Taking many walks down the Water of Leith near our school throughout the year, we found lots of evidence for changes in nature over different seasons. While we were being guided, we stopped and talked about all of the things we could spot, and if they were loose and we were not disturbing any wildlife, then we could add what we found to our group’s tray.
We found lots of evidence in the natural environment, especially from the animals. We found a few eggshells in late summer with some of the markings still inside which told us there must have been a late hatchling. We know that throughout the year you get lots of different living things in the river too, like otters, frogs, newts, fish and algae. Unfortunately we didn’t get see any otters this year. The picture on the top right of the ‘creepy crawlies’ collage, with space between two stones, is where we found a squirrel’s cache with some old hazelnuts inside. We guessed that this squirrel had forgotten about them as they were old, no wonder, seeing as they hide hundreds all over the Water of Leith.
On our walks we were looking out for evidence of the change in the plants and vegetation too. We found lots of leaves which were changing colour from green to yellow at the end of summer while there were lots of buds coming out during spring. You can find some berries during spring and summer, with some lasting until the end of summer, if the weather has been nice! Do you know how to tell the difference between brambles and raspberries? Well, bramble bushes have much thicker thorns on them, similar to rose bushes, whereas raspberry bushes have fuzzy thorns.
We were also learning about the different types of seed dispersal at the end of summer. Some plants disperse their seeds through animals. They look and taste appealing for animals such as birds to eat, then the seeds are spread through the animal droppings. Plants which use this method are berries, nuts and fruits. A different method of dispersal is to use animals in a different way. Plants such as teasel and sticky willow ‘stick’ to animal’s fur with their tiny hooks and can be carried far away from the mother plant. As we all know, it is very windy in Edinburgh, and this wind is taken advantage of by plants such as dandelions and helicopters to disperse their seeds. Finally we have ballistic dispersal, which is when plants explode to spread their seeds such as peas and the dynamite tree. This is by far the most exciting way of dispersing seeds, watch this clip to see it in action https://m.youtube.com/watch?v=NsIojj4PzAo !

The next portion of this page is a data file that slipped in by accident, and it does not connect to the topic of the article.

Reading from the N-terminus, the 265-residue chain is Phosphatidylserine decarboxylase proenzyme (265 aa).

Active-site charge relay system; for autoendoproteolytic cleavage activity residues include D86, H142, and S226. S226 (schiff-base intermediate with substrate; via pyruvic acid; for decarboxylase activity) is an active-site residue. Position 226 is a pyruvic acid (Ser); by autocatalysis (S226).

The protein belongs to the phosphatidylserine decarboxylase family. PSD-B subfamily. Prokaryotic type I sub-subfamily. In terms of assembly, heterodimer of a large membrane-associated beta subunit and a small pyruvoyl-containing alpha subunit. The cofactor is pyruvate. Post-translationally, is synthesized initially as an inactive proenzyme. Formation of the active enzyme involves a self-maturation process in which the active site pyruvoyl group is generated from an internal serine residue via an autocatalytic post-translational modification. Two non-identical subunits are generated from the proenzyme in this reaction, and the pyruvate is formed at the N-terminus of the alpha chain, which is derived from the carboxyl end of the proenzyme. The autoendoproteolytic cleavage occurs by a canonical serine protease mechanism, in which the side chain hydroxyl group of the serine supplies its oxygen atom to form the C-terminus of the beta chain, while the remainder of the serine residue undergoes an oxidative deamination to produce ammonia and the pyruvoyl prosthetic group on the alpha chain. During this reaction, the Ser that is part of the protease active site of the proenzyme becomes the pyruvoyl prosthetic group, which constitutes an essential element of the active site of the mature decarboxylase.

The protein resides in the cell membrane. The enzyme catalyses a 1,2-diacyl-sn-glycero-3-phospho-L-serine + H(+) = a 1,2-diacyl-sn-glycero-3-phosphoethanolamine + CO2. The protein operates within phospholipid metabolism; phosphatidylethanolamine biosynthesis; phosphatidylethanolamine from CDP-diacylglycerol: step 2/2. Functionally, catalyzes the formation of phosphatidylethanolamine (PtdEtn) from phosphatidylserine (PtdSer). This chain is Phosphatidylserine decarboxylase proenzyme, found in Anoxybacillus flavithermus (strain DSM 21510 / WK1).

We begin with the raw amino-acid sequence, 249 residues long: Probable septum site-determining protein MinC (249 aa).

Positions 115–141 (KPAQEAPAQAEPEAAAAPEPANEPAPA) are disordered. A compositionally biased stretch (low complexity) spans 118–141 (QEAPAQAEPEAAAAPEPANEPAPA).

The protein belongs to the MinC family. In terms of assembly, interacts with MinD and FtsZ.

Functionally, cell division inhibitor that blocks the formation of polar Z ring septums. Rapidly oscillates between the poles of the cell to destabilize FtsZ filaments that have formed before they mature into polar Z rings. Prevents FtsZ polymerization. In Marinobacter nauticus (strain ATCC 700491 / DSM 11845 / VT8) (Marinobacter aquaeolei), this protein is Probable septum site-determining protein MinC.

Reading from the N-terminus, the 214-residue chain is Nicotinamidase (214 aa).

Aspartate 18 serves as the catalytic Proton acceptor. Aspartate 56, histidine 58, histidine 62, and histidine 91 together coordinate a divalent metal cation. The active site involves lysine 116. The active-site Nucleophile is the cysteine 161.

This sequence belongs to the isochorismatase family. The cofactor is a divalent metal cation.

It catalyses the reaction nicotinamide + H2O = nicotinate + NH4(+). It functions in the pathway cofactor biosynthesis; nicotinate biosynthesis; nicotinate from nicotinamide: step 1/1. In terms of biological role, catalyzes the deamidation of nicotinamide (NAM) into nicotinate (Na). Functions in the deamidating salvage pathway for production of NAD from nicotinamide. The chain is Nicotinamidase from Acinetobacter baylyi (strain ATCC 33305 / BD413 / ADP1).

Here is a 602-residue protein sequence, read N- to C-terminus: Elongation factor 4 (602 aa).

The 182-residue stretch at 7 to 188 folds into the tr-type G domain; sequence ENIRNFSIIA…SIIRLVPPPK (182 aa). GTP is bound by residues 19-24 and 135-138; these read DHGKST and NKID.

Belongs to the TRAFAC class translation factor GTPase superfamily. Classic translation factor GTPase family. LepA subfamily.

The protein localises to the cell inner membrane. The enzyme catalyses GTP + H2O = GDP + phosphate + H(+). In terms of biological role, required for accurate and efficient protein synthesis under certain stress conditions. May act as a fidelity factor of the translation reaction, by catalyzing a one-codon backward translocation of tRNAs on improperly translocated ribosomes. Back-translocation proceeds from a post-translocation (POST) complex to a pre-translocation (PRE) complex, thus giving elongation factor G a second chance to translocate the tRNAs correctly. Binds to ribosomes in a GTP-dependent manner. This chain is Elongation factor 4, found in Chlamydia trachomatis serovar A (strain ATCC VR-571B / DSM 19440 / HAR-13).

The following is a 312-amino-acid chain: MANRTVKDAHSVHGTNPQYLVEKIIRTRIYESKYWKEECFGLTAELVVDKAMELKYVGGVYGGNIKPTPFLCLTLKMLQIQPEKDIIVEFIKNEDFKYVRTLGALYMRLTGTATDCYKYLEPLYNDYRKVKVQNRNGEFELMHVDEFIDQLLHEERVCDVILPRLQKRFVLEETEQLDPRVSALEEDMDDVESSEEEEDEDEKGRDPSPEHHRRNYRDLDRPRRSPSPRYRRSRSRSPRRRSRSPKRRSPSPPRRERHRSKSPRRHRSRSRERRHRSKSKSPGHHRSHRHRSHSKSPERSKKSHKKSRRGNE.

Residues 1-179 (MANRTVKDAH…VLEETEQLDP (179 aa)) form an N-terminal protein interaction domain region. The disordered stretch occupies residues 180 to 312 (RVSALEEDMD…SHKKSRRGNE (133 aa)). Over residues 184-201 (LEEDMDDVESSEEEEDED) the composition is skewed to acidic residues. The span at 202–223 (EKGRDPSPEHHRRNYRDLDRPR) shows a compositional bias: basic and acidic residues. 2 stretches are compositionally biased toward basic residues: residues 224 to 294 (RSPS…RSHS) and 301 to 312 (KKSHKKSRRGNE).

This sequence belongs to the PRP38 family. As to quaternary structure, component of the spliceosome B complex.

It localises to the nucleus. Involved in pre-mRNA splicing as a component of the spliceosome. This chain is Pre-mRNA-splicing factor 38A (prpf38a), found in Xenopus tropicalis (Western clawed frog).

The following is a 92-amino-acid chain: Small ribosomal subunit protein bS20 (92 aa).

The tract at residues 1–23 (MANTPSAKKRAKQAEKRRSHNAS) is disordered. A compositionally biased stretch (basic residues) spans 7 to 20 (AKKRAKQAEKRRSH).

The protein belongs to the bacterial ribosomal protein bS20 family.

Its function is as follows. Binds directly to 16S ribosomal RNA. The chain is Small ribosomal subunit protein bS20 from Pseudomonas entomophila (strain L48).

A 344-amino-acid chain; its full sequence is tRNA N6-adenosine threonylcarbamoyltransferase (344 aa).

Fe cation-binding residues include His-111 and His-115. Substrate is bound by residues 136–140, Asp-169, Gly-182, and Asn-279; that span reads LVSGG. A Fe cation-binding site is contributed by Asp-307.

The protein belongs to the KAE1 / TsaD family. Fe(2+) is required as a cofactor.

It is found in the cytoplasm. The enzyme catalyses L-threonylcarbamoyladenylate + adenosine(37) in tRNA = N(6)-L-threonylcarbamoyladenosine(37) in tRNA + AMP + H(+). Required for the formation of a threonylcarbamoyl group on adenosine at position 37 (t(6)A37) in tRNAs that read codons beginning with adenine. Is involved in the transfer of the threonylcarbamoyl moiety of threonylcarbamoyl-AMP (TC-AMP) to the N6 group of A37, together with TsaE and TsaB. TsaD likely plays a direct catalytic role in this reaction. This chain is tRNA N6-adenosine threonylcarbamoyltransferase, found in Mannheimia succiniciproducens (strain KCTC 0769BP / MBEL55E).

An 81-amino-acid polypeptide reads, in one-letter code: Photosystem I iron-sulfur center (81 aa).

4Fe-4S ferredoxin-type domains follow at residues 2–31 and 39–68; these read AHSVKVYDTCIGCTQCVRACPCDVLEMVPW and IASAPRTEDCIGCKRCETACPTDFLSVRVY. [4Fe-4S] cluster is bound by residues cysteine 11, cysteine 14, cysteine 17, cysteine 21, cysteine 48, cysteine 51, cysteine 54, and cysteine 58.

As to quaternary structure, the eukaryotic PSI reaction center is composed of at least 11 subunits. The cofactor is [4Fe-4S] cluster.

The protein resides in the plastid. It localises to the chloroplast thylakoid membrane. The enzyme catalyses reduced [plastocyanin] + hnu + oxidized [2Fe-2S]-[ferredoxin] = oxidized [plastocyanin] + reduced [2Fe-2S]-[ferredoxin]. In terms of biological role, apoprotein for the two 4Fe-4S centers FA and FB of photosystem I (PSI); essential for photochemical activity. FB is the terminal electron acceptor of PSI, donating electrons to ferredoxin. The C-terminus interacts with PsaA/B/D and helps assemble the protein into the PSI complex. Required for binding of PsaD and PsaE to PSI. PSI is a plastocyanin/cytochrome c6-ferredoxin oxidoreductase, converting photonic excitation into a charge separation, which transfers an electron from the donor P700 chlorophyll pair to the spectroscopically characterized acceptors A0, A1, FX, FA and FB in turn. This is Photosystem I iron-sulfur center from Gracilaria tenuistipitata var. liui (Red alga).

During winter we learnt about decomposition and the reliance on detritivores such as woodlice, millipedes and worms to help the process. This helps to get nutrients back into the soil for plants to grow. We found lots of mushrooms at this time of the year such as Bracket fungus, which can be really helpful if you get lost because you can write on them, while Tinder mushrooms can be used for lighting a fire and keeping you toasty out in nature! You can see in the winter pictures our initials and school name written on the Bracket fungus.
We had great fun going out and learning more about the natural world and want to say a huge thank you to Andrea and Fran from Earthcalling for teaching us so much this year! We hope the P4s have an equally fantastic time!